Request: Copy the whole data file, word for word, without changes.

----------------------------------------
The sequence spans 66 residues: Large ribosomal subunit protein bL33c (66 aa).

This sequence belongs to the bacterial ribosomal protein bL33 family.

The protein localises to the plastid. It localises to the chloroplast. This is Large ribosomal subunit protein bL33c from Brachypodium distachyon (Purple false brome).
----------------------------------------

The sequence spans 66 residues: Large ribosomal subunit protein bL33c (66 aa).

This sequence belongs to the bacterial ribosomal protein bL33 family.

The protein localises to the plastid. It localises to the chloroplast. This is Large ribosomal subunit protein bL33c from Brachypodium distachyon (Purple false brome).